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This lighter version of chiles rellenos makes a killer breakfast (so you can imagine how long they'd last on a brunch table), but they're still filling enough for dinner. There's a lot to love: Big, spicy chiles loaded with a heap of dark beans smothered in a thick cashew sauce made flavorful in a snap by adding prepared salsa.

Rather than the usual chiles rellenos method (roast, then peel, seed, stuff, batter, and fry), this healthy recipe calls for simply stuffing the peppers from the top and kicking up your feet while the oven does the work. The only downside is a long roasting time, but we'll take inactive periods over a mountain of fuss every time. Plus, remember that while you're making dinner, you're also knocking out tomorrow's breakfast.

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Anytime Saucy Vegan Chiles Rellenos

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serves 3-4 

5-6 large poblano peppers (4-5 inches long, about 3 inches wide at the top) 

1/2 cup raw, unsalted cashews

1/4 cup nutritional yeast

1 tsp corn starch

1/2 tsp fine sea or kosher salt

3/4 cup water

1/2 cup prepared salsa [see Note] 

1/4 cup chickpea flour

1 15-oz can dark beans such as pinto, kidney, or azuki, drained and rinsed

1/2 TBSP olive oil

Preheat the oven to 400.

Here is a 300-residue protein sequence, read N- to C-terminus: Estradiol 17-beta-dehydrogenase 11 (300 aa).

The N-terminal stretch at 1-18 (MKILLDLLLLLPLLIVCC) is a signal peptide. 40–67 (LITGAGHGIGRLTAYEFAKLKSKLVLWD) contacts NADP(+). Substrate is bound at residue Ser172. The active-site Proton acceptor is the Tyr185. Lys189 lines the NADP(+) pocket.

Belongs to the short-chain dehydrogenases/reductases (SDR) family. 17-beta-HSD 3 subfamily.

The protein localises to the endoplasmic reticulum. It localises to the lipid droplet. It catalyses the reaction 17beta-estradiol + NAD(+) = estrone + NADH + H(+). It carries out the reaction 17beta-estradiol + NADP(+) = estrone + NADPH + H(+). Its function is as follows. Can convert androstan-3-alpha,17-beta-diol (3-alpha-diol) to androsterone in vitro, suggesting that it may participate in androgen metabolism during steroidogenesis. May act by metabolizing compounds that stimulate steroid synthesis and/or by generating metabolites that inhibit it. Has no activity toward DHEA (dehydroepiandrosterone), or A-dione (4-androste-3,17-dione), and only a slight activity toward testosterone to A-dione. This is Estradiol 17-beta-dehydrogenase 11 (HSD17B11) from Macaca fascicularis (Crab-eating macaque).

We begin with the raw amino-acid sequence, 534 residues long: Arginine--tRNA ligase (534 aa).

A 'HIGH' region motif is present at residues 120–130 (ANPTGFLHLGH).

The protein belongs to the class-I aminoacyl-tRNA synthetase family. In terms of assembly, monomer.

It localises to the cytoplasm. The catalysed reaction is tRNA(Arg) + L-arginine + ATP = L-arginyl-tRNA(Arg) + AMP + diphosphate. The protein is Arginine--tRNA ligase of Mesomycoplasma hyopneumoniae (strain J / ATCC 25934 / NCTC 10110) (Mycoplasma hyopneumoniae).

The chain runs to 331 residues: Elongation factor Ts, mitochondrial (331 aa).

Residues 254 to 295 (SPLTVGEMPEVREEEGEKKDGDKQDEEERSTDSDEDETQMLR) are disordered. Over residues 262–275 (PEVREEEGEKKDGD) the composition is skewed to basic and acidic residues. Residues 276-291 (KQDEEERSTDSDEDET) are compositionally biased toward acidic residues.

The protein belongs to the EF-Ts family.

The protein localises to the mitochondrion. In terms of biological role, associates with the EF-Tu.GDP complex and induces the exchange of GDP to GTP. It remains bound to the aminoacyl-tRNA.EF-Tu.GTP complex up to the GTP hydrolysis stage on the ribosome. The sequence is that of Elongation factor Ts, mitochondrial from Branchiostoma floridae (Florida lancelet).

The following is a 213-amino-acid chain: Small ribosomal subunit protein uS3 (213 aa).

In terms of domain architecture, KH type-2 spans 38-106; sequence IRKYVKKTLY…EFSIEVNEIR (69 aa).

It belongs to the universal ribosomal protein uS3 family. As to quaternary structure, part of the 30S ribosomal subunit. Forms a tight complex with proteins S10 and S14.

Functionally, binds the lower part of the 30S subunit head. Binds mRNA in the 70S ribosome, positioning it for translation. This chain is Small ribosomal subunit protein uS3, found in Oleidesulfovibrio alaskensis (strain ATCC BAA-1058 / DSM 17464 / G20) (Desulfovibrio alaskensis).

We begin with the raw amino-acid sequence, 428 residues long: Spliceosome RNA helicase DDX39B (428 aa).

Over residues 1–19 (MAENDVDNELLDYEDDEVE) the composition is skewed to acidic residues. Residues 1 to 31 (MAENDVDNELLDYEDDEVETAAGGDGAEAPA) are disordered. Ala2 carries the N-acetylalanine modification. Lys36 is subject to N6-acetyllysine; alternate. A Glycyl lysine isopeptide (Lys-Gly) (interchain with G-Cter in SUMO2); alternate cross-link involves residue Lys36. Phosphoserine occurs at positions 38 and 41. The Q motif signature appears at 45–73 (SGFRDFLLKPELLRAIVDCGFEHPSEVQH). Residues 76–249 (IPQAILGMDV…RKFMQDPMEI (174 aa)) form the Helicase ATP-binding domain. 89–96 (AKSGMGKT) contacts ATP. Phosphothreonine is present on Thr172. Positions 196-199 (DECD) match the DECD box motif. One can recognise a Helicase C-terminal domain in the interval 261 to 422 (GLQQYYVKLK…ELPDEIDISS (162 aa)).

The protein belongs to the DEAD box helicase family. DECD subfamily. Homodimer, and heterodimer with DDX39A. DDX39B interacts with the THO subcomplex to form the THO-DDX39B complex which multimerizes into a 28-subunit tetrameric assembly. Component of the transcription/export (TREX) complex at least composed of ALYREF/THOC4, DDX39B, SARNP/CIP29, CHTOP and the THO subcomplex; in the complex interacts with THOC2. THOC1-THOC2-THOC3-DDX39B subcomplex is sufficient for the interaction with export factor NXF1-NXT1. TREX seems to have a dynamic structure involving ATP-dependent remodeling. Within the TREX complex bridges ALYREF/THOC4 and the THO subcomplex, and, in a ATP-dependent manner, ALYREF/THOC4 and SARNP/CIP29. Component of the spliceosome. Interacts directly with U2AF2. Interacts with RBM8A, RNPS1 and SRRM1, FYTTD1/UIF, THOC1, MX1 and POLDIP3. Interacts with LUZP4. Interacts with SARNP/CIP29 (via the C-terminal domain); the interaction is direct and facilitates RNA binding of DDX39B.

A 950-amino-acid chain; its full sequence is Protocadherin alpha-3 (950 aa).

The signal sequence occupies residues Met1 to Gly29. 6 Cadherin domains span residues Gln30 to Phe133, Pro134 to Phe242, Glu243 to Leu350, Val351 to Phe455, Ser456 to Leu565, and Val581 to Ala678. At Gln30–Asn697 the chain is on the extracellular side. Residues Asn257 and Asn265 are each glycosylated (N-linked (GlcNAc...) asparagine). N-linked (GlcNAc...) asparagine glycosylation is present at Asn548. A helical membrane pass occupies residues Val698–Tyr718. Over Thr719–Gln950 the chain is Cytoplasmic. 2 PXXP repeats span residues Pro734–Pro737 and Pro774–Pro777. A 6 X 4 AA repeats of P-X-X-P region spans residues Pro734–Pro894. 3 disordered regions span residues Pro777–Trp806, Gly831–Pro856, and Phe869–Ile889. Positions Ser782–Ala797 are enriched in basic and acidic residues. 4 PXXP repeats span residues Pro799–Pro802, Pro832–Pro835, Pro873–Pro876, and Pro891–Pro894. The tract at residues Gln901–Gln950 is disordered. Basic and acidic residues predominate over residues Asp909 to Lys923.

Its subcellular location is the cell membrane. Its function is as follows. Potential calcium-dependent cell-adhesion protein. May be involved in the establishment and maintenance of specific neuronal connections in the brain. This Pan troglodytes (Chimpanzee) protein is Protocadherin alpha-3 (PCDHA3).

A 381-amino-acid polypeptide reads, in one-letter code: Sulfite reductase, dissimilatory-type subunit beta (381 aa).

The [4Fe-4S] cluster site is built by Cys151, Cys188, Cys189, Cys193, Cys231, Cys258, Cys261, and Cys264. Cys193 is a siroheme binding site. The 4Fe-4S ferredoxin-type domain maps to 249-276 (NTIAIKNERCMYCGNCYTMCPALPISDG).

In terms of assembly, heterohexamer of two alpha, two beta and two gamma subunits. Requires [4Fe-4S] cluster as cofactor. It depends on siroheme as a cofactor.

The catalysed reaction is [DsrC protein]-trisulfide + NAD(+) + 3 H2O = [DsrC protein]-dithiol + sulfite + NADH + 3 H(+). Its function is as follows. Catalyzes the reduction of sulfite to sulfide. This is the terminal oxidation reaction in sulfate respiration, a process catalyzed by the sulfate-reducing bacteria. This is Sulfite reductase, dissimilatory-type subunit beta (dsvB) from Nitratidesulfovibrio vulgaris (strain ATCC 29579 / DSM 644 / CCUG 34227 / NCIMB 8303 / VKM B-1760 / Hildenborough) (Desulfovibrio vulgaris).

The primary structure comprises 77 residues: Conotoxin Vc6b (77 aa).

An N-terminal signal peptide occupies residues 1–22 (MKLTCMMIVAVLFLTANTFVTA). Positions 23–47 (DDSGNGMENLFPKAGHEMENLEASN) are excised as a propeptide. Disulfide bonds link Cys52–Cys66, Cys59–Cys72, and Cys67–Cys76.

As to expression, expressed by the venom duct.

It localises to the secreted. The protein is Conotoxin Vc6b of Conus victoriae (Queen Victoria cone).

Cut a large opening around the stem of each poblano. Pull out the stems, shake off any loose seeds, and reserve (lay each stem next to its pepper so you know which came from which). Remove any seeds and thick membranes from the body of the peppers. Set aside. 

In a coffee grinder, grind the cashews into a powder. Transfer to a pot and whisk them together with the nutritional yeast, corn starch, salt, and water. Cook until the mixture becomes a thick paste, 4-5 minutes. Whisk in the salsa, then whisk in the chickpea flour. Stir in the beans. 

Spoon the filling into each pepper, replace the stems (this will keep the filling from leaking out during baking), and transfer to a baking dish. Drizzle the oil over the peppers. 

Bake, loosely covered, for 1 hour. Uncover, and cook an additional 20 minutes.

[Note: For the salsa, we recommend a piquant, smoother variety such as Herdez Taquera. If you're sensitive to heat, try using a chunkier, milder salsa like Big S Farms Smoke on the Mountain, but puree it separately before adding it to the sauce to maintain the texture.]